While I wouldn’t necessarily describe myself as a massive fan of UK post-punk, I listened to, and liked quite a bit of it throughout the late ‘80s and early-to-mid ‘90s, none more so than Scotland’s The Jesus And Mary Chain. I was exposed to them by friends on such albums as Psychocandy, Darklands, and Automatic, even seeing them live WAY back In 1992 in Denver, Colorado at the second edition of Lollapalooza. I even dug The Pixies cover of Head On, that helped expose The Jesus And Mary Chain to a larger audience. Their 1998 album Munki, released on Sub Pop was in heavy rotation during my Seattle days, as I’ve always enjoyed the band’s trippy, poppy, wall-of-distortion rock sound and nihilistic attitude.
I was mildly surprised to see their new live album, Sunset 666, show up in the promo pool so jumped on the opportunity to revisit a band that I’ve always dug, if not being a passionate, follow-every-move, fan.
Sunset 666 captures The Jesus And Mary Chain, post-2017-reformation, opening for Nine Inch Nails in 2018 at The Hollywood Palladium. The tables got turned, as when NIN were first breaking, they opened for The Jeus And Mary Chain and Trent Reznor returned the favor taking the Scottish legends out on tour over a few decades later. Evidently, the sound engineer, initially unbeknownst to the band, recorded them live off the mixing board, and wound up capturing a stunning set, that the band thought highly enough of to release as a career-spanning live album.
Founding members, The Reid brothers, Jim and Willliam, both on guitar and vocals, sound fantastic, if certainly more subdued than their late ‘80s and early ‘90s heyday, and that’s not necessarily a bad thing. An early highlight of this live album is the appearance on vocals of fellow Scot Isobel Campell, who sings Hope Sandoval’s (co-vocalist of Mazzy Star, and William Reid’s ex-girlfriend) part on Sometimes Always, and, as always, her voice sounds absolutely fantastic. Campell also graces Black And Blues off The Jesus And Mary Chain’s 2017 reunion album, Damage And Joy with her smooth-as-honey voice. Speaking of Damage And Joy, Amputation off said album sounds amazing, and is as fuzzed-up, yet also melodic, as one could possibly want.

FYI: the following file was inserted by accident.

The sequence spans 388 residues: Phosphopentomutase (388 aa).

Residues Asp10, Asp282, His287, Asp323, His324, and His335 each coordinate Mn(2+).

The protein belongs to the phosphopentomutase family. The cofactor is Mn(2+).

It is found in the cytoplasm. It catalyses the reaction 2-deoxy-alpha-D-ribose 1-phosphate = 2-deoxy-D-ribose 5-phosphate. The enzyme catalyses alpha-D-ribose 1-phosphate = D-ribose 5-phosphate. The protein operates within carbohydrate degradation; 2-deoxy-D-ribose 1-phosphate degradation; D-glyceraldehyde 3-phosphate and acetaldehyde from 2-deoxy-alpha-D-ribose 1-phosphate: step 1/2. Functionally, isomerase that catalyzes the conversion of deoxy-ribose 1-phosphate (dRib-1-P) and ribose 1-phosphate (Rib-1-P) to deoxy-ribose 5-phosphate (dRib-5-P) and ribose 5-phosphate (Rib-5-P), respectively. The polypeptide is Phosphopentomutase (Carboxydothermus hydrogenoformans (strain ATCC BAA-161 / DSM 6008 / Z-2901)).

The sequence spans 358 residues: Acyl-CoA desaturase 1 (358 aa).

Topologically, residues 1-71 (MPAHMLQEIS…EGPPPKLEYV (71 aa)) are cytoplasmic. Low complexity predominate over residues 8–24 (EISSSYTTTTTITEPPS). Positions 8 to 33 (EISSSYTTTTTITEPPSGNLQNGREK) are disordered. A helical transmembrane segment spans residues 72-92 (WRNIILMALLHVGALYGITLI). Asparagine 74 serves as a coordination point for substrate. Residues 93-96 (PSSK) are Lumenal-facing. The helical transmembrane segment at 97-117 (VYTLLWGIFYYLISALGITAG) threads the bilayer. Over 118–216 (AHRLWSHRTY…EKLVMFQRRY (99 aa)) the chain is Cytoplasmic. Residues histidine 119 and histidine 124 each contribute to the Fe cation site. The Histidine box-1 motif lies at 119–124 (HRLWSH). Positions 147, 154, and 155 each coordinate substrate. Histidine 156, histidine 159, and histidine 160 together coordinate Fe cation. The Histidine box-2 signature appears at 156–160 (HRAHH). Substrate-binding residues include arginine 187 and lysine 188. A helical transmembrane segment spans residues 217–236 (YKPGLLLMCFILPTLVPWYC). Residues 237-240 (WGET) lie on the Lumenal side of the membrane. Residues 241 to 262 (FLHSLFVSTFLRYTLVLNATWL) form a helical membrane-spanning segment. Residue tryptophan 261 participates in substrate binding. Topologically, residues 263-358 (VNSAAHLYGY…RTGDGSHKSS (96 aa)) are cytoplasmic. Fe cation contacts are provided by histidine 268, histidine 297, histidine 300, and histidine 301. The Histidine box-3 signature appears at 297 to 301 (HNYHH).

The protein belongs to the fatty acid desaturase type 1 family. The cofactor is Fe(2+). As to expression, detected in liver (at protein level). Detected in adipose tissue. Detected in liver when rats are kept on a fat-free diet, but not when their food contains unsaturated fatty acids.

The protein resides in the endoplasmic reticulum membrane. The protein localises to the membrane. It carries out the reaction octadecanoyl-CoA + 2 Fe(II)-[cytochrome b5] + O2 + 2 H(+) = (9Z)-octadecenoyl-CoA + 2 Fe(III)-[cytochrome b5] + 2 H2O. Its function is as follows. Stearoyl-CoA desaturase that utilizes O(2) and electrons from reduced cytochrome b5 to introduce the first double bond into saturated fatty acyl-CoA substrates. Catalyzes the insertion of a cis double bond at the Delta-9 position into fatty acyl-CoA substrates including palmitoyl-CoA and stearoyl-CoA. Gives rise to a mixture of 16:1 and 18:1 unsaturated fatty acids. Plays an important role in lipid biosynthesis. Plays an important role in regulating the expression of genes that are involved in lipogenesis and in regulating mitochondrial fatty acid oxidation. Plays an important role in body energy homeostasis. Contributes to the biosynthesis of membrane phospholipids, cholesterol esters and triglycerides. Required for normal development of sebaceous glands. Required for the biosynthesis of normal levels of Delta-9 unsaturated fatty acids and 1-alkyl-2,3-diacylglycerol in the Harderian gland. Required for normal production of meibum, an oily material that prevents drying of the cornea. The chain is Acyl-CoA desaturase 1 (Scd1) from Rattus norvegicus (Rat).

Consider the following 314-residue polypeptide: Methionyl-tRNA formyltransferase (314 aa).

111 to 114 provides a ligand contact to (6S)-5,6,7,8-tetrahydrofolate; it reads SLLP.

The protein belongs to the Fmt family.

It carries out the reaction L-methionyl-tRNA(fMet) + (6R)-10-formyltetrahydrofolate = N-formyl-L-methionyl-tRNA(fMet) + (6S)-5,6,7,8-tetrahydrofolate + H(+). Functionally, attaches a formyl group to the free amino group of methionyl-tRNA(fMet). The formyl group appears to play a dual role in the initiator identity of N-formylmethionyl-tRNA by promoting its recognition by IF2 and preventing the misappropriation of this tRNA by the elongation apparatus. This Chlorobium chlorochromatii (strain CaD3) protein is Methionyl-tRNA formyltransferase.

The Reid brothers put on a vivid display of their ability to effortlessly blend distorted, fuzzed-up rock and roll riffage with an uncanny sense of melody…
Other album highlights for this reviewer are The Living End off Psychocandy, performed a little fuzzier, and just a little faster than the original and the results are pure fun, a statement of driving, melodic, rock and roll abandon. Cracking Up off Munki possesses one of the most earworm riffs of the ‘90s, and both Teenage Lust, and Reverence, off 1992s Honey’s Dead are clinics in balancing fuzzed-up, distorted guitar histrionics with impossibly melodious vocal stylings. Reverence sounds magnificent with the fuzz emanating from the speakers, complete with a nod to The Stooges I Wanna Be Your Dog, when paired with the lyrics, such as ‘I wanna die like Jesus Christ’ and ‘I wanna die just like JFK’ is pure rock and roll nihilism.
1989s Automatic, arguably The Jesus And Mary Chain’s best, as well as their breakthrough, album, is featured prominently, in particular of what would be side ‘D’ on the vinyl version, with Between Planets and Halfway To Crazy sounding terrific in a live setting, but it’s Blues From A Gun that completely steals this suite of songs, as once again The Reid brothers put on a vivid display of their ability to effortlessly blend distorted, fuzzed-up rock and roll riffage with an uncanny sense of melody that few bands have been able to achieve.
It’s appropriate that Sunset 666 is being released on Fuzz Club Records as one would be hard pressed to find a band as capable of delivering killer, rock and roll riffs, utterly drenched in fuzz and distortion, yet coupled with a captivating, tuneful vocal delivery, as The Jesus And Mary Chain. I thoroughly enjoyed Sunset 666 as it gave me a chance to revisit a band that I’ve always loved, but, for whatever reason, don’t listen to very often. Sure, there’s ‘80s and ‘90s nostalgia involved, but taking that out of the equation, one simply cannot go wrong with The Jesus And Mary Chain’s particular brand of rock and roll, and, despite all the nihilism and hard living, it’s great to see The Reid brothers still delivering the goods all these decades later.
Scribed by: Martin Williams